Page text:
Frostburg State to Host Local Screening of the Global Earth Day Film Festival
On Earth Day, Sunday, April 22, Frostburg State University will serve as an official host of the international Earth Day Film Festival. Film screenings begin at 3 p.m. in room 397 of the Gira Center. The event is free and open to the public, and light refreshments will be provided.
The festival features a curated selection of Earth-minded American and international short films on the environment, humanity, world change and peace. These selected films are being shown in countries around the world as part of the Global Screening Event.
One of the global film selections documents the incredible journey of four FSU students. “A Simpler Way,” a 26-minute documentary by Michael O. Snyder, follows Frostburg students on a voyage to Uganda to help villagers sustainably overcome a life-threatening shortage of clean drinking water using the cheapest and most abundant resource on the planet: sunlight.
Other Global Screening Event selections hail from countries around the world, covering a variety of environmental topics. Altogether, the global selection films run for 93 minutes.
“Adaptation Bangladesh,” a 12-minute documentary from America by Justin DeShields, details the human resilience, flexibility and innovation necessary to ensure the survival of humanity as a species through the shifting environmental norms of a changing global climate.
“ALMA – Art, Legacy and the Environment,” a 14-minute documentary from Spain by Victor Hugo Espejo, tracks a group of sensitive musicians for whom nature serves as muse and instrument.
“Au Revoir Balthazar,” a 10-minute animated short from Switzerland by Rafael Sommerhalder, expresses love for the natural world and for the gift of human senses that enable people to experience its wide-ranging glories.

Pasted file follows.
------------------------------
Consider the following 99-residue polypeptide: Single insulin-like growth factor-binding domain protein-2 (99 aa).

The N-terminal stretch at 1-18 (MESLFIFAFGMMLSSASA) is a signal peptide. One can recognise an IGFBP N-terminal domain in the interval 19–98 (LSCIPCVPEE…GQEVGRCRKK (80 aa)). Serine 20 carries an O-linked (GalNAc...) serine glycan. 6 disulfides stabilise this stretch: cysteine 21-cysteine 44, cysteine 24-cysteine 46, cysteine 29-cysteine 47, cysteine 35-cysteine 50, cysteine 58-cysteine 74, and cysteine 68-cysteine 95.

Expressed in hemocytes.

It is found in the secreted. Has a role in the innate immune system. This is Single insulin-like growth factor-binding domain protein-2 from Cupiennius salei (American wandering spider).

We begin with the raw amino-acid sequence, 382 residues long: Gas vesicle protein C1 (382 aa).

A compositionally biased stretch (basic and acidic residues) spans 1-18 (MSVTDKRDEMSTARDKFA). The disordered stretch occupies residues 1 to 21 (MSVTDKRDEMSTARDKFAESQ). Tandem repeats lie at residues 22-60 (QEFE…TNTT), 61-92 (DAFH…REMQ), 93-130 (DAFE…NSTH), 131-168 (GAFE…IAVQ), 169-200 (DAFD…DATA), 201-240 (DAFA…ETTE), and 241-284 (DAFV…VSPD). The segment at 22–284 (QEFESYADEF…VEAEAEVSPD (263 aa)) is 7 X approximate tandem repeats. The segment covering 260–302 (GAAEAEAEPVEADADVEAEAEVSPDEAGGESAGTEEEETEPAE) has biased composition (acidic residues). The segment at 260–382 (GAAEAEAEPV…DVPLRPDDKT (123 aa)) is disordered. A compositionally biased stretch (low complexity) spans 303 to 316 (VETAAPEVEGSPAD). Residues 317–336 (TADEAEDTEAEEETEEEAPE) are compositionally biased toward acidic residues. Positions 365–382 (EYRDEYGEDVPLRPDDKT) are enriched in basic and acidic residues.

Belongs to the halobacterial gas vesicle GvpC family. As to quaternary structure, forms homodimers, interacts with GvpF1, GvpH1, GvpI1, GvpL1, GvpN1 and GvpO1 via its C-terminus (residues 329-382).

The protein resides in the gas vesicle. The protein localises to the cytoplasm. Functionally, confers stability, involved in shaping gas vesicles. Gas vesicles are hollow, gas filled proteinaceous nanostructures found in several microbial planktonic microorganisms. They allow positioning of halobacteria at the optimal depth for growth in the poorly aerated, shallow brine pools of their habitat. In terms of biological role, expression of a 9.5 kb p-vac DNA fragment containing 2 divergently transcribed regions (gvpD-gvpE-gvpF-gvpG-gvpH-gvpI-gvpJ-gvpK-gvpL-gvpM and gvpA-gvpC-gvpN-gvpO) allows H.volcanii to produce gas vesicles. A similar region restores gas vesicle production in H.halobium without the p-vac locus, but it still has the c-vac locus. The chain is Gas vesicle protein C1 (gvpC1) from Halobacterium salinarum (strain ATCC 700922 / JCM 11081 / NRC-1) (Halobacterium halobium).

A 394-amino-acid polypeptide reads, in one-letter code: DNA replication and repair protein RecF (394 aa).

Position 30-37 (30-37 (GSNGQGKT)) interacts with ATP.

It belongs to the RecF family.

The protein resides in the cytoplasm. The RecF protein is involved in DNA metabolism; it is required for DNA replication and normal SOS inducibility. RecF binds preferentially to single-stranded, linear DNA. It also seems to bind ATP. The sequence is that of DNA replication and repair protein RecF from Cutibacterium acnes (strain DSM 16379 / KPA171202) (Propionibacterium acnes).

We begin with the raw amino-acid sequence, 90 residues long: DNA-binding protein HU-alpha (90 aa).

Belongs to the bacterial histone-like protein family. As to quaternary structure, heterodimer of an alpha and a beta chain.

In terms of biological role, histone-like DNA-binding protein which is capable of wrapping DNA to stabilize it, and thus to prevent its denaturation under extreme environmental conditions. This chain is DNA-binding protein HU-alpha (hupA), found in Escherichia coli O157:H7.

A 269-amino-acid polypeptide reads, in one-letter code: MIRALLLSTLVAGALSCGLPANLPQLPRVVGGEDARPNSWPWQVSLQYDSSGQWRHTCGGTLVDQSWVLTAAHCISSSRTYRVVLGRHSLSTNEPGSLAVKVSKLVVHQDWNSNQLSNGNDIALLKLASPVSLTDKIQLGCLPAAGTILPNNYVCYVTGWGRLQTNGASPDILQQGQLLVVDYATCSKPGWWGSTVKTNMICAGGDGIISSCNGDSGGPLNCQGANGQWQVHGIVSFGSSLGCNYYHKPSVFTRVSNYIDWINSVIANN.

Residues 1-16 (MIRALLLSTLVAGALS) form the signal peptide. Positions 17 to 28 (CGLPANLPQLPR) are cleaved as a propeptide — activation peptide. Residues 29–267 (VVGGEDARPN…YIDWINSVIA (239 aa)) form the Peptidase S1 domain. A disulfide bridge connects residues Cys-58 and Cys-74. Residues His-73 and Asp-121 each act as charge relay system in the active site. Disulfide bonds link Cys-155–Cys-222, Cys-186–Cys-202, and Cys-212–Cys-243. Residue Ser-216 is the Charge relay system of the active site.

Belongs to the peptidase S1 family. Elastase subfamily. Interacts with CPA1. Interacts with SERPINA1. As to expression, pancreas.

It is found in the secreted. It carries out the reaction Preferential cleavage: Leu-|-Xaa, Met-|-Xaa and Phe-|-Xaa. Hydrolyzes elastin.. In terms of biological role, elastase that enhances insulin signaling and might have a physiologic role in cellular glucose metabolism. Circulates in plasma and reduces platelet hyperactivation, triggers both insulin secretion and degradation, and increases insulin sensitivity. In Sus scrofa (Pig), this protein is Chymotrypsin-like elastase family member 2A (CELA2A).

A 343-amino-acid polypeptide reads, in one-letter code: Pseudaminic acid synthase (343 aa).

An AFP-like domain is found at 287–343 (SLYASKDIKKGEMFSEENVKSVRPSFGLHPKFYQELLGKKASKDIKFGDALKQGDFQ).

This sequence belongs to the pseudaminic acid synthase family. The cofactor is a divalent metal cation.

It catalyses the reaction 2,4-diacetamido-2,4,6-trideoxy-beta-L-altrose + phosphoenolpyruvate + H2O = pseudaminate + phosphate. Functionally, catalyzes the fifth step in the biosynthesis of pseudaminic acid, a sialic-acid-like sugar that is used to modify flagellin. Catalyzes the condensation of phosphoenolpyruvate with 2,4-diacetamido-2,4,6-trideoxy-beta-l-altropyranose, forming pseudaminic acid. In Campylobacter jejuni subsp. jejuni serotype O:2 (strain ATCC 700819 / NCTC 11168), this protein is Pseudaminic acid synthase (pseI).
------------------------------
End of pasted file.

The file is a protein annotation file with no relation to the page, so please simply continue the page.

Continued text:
“Timbo," a 9-minute documentary from the United Kingdom by Peiman Zekavat, highlights a threat to the Amazon River posed by energy companies eager to dam it, which threaten human and animal inhabitants of the most biologically diverse location in the world.
“Water Warriors,” a 22-minute documentary from Canada by Michael Premo, details indigenous peoples from New Brunswick as they seek to repel corporate attempts to frack their territory, which would threaten their precious source of fresh water.
After the Global Screening Event selections, following a brief intermission, Frostburg’s Earth Day Film Festival will feature a second film by Snyder. “The Vision Within,” a 36-minute documentary, tells the story of a group of FSU students who travel into the heart of the Amazon rainforest. There, the students meet members of an ancient “dream culture” who live much as their ancestors did thousands of years ago and explore the meaningful role that inner visions can play in lives, in education and in awakening people to an environmentally sustainable future. Snyder will be present to answer questions.
To learn more about the global Earth Day Film Festival, visit www.earthdayfilmfest.org.
Sunday, April 22 at 3:00pm
Gira Center 397
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